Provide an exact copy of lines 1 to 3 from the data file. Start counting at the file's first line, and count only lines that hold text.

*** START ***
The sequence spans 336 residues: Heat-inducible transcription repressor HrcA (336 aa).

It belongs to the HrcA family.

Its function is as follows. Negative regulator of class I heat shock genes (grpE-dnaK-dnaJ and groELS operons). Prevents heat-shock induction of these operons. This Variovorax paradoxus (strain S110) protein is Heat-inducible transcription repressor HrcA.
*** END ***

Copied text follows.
The sequence spans 336 residues: Heat-inducible transcription repressor HrcA (336 aa).

It belongs to the HrcA family.

Its function is as follows. Negative regulator of class I heat shock genes (grpE-dnaK-dnaJ and groELS operons). Prevents heat-shock induction of these operons. This Variovorax paradoxus (strain S110) protein is Heat-inducible transcription repressor HrcA.